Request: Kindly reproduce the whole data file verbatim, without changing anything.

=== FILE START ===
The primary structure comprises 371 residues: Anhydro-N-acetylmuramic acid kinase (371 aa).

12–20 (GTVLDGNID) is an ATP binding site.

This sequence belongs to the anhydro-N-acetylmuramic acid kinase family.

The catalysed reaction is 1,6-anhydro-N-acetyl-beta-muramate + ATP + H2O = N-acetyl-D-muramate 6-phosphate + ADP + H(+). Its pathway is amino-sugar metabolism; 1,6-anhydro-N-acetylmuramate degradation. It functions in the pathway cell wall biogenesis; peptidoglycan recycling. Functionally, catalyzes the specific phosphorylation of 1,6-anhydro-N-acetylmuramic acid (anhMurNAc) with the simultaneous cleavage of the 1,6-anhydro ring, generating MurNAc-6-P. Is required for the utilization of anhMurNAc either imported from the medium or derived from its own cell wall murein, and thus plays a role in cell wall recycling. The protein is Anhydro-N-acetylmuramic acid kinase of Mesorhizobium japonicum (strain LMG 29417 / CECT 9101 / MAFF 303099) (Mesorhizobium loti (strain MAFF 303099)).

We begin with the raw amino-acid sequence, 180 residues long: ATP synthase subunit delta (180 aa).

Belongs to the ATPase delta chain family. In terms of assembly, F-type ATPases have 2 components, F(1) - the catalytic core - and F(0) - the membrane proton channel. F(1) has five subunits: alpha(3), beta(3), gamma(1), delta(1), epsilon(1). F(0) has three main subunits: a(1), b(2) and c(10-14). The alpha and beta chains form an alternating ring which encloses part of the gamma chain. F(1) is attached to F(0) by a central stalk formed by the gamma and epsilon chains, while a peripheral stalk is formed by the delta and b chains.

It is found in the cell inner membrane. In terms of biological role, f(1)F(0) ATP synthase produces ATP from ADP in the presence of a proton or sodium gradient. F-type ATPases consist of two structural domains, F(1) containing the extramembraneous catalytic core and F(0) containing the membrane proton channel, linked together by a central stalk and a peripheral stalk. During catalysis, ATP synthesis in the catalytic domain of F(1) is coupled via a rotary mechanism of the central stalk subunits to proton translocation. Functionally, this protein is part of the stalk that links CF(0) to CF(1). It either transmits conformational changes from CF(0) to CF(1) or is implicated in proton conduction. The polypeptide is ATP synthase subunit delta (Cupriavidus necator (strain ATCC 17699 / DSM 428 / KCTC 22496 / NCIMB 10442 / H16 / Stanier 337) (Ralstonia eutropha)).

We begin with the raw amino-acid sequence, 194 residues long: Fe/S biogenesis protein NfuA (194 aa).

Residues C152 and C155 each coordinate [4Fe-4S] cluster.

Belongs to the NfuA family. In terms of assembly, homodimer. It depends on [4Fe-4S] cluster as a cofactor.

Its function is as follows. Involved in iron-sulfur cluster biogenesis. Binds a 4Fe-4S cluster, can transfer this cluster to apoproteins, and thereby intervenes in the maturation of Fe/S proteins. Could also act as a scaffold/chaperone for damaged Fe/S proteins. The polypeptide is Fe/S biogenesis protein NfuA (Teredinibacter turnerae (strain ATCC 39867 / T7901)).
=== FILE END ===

The primary structure comprises 371 residues: Anhydro-N-acetylmuramic acid kinase (371 aa).

12–20 (GTVLDGNID) is an ATP binding site.

This sequence belongs to the anhydro-N-acetylmuramic acid kinase family.

The catalysed reaction is 1,6-anhydro-N-acetyl-beta-muramate + ATP + H2O = N-acetyl-D-muramate 6-phosphate + ADP + H(+). Its pathway is amino-sugar metabolism; 1,6-anhydro-N-acetylmuramate degradation. It functions in the pathway cell wall biogenesis; peptidoglycan recycling. Functionally, catalyzes the specific phosphorylation of 1,6-anhydro-N-acetylmuramic acid (anhMurNAc) with the simultaneous cleavage of the 1,6-anhydro ring, generating MurNAc-6-P. Is required for the utilization of anhMurNAc either imported from the medium or derived from its own cell wall murein, and thus plays a role in cell wall recycling. The protein is Anhydro-N-acetylmuramic acid kinase of Mesorhizobium japonicum (strain LMG 29417 / CECT 9101 / MAFF 303099) (Mesorhizobium loti (strain MAFF 303099)).

We begin with the raw amino-acid sequence, 180 residues long: ATP synthase subunit delta (180 aa).

Belongs to the ATPase delta chain family. In terms of assembly, F-type ATPases have 2 components, F(1) - the catalytic core - and F(0) - the membrane proton channel. F(1) has five subunits: alpha(3), beta(3), gamma(1), delta(1), epsilon(1). F(0) has three main subunits: a(1), b(2) and c(10-14). The alpha and beta chains form an alternating ring which encloses part of the gamma chain. F(1) is attached to F(0) by a central stalk formed by the gamma and epsilon chains, while a peripheral stalk is formed by the delta and b chains.

It is found in the cell inner membrane. In terms of biological role, f(1)F(0) ATP synthase produces ATP from ADP in the presence of a proton or sodium gradient. F-type ATPases consist of two structural domains, F(1) containing the extramembraneous catalytic core and F(0) containing the membrane proton channel, linked together by a central stalk and a peripheral stalk. During catalysis, ATP synthesis in the catalytic domain of F(1) is coupled via a rotary mechanism of the central stalk subunits to proton translocation. Functionally, this protein is part of the stalk that links CF(0) to CF(1). It either transmits conformational changes from CF(0) to CF(1) or is implicated in proton conduction. The polypeptide is ATP synthase subunit delta (Cupriavidus necator (strain ATCC 17699 / DSM 428 / KCTC 22496 / NCIMB 10442 / H16 / Stanier 337) (Ralstonia eutropha)).

We begin with the raw amino-acid sequence, 194 residues long: Fe/S biogenesis protein NfuA (194 aa).

Residues C152 and C155 each coordinate [4Fe-4S] cluster.

Belongs to the NfuA family. In terms of assembly, homodimer. It depends on [4Fe-4S] cluster as a cofactor.

Its function is as follows. Involved in iron-sulfur cluster biogenesis. Binds a 4Fe-4S cluster, can transfer this cluster to apoproteins, and thereby intervenes in the maturation of Fe/S proteins. Could also act as a scaffold/chaperone for damaged Fe/S proteins. The polypeptide is Fe/S biogenesis protein NfuA (Teredinibacter turnerae (strain ATCC 39867 / T7901)).